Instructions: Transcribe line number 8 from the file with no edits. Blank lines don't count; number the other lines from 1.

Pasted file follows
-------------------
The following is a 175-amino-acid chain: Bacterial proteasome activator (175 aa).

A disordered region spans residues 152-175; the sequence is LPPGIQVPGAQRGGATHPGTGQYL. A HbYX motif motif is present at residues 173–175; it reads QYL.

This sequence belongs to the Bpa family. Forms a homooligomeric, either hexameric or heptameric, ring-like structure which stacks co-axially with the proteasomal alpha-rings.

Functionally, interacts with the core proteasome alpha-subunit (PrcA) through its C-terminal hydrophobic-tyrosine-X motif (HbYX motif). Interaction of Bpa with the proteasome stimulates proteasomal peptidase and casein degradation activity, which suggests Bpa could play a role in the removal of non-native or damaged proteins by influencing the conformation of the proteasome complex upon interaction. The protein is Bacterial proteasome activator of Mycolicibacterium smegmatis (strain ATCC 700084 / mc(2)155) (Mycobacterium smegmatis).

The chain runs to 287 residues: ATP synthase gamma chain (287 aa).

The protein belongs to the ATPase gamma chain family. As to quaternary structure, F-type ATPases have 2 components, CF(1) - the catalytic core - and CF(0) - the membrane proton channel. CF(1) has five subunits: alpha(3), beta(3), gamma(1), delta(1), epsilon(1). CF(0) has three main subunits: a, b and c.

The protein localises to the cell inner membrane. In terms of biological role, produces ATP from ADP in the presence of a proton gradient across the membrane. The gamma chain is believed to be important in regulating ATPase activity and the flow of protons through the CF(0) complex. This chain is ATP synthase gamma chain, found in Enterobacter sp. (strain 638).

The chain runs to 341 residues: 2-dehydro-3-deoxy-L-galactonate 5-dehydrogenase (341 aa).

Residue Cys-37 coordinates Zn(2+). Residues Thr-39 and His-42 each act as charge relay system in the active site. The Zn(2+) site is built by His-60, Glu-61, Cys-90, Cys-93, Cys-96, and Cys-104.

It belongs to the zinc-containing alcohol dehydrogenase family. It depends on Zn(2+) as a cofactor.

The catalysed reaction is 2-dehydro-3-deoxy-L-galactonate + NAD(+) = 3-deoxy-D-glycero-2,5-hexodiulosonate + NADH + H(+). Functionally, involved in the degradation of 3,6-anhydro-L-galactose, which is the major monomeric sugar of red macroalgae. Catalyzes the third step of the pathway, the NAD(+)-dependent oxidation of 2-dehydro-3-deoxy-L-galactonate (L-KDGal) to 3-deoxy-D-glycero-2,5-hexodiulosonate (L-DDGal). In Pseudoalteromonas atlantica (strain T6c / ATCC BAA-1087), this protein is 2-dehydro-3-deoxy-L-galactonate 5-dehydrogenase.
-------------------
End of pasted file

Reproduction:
The chain runs to 341 residues: 2-dehydro-3-deoxy-L-galactonate 5-dehydrogenase (341 aa).